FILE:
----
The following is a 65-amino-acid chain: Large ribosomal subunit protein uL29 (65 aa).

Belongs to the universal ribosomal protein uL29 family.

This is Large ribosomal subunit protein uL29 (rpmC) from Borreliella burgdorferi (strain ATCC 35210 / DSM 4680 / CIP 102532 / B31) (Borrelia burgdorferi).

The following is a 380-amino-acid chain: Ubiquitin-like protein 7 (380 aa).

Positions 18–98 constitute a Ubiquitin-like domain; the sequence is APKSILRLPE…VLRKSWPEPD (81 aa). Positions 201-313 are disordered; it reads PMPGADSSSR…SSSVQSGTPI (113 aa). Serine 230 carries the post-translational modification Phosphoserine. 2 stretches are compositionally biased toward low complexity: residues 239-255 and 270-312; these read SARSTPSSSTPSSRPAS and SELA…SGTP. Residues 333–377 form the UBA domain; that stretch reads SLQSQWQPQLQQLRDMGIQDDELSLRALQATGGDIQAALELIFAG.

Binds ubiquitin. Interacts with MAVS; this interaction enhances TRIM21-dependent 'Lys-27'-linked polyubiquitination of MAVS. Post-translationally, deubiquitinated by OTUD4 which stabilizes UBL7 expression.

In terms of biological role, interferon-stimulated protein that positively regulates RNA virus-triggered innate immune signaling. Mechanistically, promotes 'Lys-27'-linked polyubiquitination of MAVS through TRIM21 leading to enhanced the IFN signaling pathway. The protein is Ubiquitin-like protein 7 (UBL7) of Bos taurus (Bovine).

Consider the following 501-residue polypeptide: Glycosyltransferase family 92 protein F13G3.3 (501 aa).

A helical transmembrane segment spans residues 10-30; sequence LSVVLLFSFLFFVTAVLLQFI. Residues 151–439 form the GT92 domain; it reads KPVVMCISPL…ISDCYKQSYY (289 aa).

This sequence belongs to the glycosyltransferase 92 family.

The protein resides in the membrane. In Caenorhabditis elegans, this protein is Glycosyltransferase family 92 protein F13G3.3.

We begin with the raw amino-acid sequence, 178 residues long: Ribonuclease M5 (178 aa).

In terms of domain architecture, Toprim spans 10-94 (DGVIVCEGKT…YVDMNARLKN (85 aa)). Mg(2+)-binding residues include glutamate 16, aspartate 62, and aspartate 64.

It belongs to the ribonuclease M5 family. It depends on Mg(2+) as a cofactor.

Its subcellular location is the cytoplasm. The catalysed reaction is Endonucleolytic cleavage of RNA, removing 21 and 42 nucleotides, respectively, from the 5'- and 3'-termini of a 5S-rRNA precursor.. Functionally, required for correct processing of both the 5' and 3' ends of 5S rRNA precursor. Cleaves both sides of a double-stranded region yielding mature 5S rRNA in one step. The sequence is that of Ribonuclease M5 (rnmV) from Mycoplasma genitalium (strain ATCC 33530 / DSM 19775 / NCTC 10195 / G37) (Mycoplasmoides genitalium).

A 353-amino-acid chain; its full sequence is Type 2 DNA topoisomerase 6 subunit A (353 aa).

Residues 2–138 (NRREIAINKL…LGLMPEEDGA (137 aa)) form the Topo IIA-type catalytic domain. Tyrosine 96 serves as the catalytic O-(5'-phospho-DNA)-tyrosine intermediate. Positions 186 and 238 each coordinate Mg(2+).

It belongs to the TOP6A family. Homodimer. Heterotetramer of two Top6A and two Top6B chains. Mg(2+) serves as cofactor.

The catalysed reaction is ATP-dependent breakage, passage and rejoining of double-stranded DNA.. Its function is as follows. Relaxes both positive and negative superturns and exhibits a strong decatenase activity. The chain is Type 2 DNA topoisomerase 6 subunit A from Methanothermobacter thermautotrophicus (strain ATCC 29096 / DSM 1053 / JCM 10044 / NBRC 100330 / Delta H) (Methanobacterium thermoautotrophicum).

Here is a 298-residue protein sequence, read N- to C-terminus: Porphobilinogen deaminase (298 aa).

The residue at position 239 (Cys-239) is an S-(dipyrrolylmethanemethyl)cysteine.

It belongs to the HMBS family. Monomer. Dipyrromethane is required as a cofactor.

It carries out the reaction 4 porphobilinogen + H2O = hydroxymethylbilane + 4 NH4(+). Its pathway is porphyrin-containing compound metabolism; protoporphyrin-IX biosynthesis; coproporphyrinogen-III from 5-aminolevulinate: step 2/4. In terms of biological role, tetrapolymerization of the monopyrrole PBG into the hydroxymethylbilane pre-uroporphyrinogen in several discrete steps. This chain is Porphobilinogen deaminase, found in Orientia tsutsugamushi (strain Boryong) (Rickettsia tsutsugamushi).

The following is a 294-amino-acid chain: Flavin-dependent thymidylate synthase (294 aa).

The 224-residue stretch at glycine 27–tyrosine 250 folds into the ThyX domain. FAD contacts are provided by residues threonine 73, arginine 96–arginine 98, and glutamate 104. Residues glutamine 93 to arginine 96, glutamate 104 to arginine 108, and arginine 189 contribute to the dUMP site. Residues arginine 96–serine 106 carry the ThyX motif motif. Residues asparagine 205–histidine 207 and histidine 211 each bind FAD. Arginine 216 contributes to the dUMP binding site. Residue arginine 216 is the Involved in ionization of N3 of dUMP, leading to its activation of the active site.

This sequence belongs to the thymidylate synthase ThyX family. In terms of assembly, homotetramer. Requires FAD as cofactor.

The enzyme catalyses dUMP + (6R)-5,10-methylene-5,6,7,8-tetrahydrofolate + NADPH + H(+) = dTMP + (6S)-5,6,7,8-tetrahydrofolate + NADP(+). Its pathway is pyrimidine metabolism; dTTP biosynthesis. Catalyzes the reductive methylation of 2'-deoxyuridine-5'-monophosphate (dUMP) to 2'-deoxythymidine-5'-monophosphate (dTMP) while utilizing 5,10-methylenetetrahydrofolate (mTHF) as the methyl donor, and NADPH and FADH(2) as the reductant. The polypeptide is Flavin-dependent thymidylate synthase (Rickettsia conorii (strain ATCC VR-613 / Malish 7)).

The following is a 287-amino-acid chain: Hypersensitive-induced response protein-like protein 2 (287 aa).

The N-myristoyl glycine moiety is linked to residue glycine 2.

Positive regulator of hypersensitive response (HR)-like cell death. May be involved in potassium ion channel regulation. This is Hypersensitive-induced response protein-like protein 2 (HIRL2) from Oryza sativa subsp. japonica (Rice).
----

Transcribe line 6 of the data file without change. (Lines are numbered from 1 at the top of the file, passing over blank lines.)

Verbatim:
Binds ubiquitin. Interacts with MAVS; this interaction enhances TRIM21-dependent 'Lys-27'-linked polyubiquitination of MAVS. Post-translationally, deubiquitinated by OTUD4 which stabilizes UBL7 expression.